Drops of Ink

LHS needs more art

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LHS needs more art

Kyle Patterson

Kyle Patterson

Kyle Patterson

Staff Editorial

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In the endless stretches of off-white, taupe and beige coating the LHS halls, you might be surprised to occasionally catch a glimpse of mottled brick or maybe even a short stretch of orange tile in the floor. The classrooms, all seemingly dip-dyed with the same almost-white color, offer relief only through a glance out the window.

In the sea of beige that LHS often feels like to the Drops of Ink staff, we feel that students’ attitudes could be drastically improved by having more art in hallways, classrooms and throughout the school; plus, showcasing student art, while livening up the halls, would also serve to display the talent that those student artists have.

As students, it would help us to stay attentive and positive at school if the environment we were in was not so bland. After all, as weather warms, it is difficult to stay excited about LHS’ white rooms and halls after coming in from an increasingly green outside. In order to improve this, we believe that presenting more student art throughout the school, color in the halls, and murals would help to make LHS a more creative environment for students and visitors.

With less murals than you can count on your hand and student art being confined to low-traffic areas like the gallery near the auditorium and the dungeon, a good start on improving the school atmosphere could definitely be a coat of paint. Considering that lockers take up half of the halls’ visual space, painting them a brighter color, extending murals onto them or even allowing students to paint our own would be a massive step in making the school a more uplifting environment.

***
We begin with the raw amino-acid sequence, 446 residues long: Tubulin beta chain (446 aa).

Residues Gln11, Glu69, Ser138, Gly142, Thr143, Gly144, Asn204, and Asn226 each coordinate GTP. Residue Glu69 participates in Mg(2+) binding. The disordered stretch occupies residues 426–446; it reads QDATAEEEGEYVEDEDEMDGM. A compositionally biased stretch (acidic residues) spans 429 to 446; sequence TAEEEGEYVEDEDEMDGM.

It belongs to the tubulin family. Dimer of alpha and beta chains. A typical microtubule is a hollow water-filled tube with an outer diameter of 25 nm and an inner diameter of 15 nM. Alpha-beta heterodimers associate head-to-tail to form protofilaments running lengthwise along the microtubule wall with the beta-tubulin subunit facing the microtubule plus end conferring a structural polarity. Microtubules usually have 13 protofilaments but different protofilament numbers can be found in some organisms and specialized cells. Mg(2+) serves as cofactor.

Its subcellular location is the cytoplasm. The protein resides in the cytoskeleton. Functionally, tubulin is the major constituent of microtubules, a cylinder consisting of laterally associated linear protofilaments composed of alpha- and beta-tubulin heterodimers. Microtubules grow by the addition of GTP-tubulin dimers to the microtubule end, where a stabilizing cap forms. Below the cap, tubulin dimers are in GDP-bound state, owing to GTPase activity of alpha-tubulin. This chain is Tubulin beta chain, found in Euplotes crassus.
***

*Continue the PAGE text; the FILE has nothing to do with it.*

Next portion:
With some teachers decorating their rooms with American history projects, stuffed moles or even “Star Wars” figurines, the DOI staff also believes that teachers should be encouraged to make their space their own. While things to look at could be considered a visual distraction by some, we believe that being in more visually interesting spaces actually makes us more interested. Whether taking the form of informational posters or former student projects, we find that classrooms which are more personalized feel more comfortable as students.

Lastly, access to student art is minimal at LHS: while you can peer through the glass at the art gallery, it isn’t publicized when it is actually open, and the pieces in the dungeon are too out of the way for most students to see. We think that student art could be displayed throughout the school, in cases and on the TV screens cycling near the front entrance and in the cafeteria.

With potential projects in updating or creating new murals, student art could easily offer a way to brighten our halls, and with athletes’ trophies on display across the school, it is only fair that students’ art, a direct display of their talent, should be showcased in a way which is accessible to everyone as well.

So why not add some color? With plenty of ways to make the school feel more inviting, it would take only one or two to make a significant difference in how students, faculty and visitors feel when they come to LHS.

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LHS needs more art